An approval to accept an economic development agreement between the City of Stafford and the developers of a 192-acre $500 million project designed to attract millennials who want to work and play where they live, could change the future of Stafford.
On March 20 (between deadline and publication of this edition of the paper) the board of directors of the Stafford Economic Development Corporation (SEDC) were to have held a special meeting at City Hall. They were considering a resolution approving the proposed redevelopment of the old Texas Instrument campus as a project of the SEDC.
The property is bounded on the south by the Texas Instruments Ditch, on the west by Kirkwood Road and US 59, on the north by West Airport Boulevard and on the east by FM 1092/Murphy Road.
Stafford Mayor Leonard Scarcella has made no secret of his opposition to the financial proposal because, he says, the financial agreement could lead to the city losing it’s zero property tax attraction because the city won’t be able to afford subsidizing the developer the first five years and still maintain city services.
Stafford is the largest city in Texas that offers zero property tax incentives to homeowners and businesses, making it the key attraction to living in or bringing a business to Stafford.
According to Scarcella, the developers, in addition to wanting the zero property tax incentive, want money up front from Stafford to help pay for infrastructure such as roads and street lighting
“We’ve never given anybody a penny before. And we are talking about $13 million, several million up front, and a rebate of sales tax that could go up to as much as 80 percent. They want $8.4 million with interest. I have a problem with that and a lot of taxpayers and business owners and citizens have problems with that,” Scarcella said.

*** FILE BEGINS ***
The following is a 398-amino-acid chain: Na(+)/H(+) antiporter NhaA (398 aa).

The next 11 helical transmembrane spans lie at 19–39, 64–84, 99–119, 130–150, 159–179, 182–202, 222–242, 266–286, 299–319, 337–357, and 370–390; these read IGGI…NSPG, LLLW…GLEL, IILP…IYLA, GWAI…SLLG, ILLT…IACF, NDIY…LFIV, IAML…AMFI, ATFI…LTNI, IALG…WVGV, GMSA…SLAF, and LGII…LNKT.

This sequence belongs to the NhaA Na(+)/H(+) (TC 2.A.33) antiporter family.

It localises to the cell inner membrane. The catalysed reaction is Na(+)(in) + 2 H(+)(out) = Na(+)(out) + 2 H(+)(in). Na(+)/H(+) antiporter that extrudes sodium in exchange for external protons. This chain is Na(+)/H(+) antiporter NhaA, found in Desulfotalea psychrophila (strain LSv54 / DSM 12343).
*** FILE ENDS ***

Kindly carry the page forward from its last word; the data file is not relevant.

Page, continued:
“What we are doing is funding them in ways others won’t be funded. They say if we don’t give them what they want, they will put down some improvements but it won’t be nearly as much,” he added.
The mayor is referring to articles in the contract which state, in part, that the city and the SEDC will pay nothing if less than $250,000 is generated from Stafford’s 1.5 percent sales and use tax revenue and the SEDC’s share of one-half of one percent of sales tax from the project.
At the same time, with obligations going up incrementally, Stafford and the SEDC could pay the developer up to 80 percent of the city’s 1.5 percent and the SEDC’s one half of one percent share of sales tax if sales tax revenues exceed $2 million.
The city and SEDC obligation is restricted to its sales and use tax collected on the project.
It could be a financial boon for Stafford over the long haul.
Over the next 12 years, the developers plan to bring a mixed-use commercial, retail and residential development to be known as the TI Redevelopment Property (the project)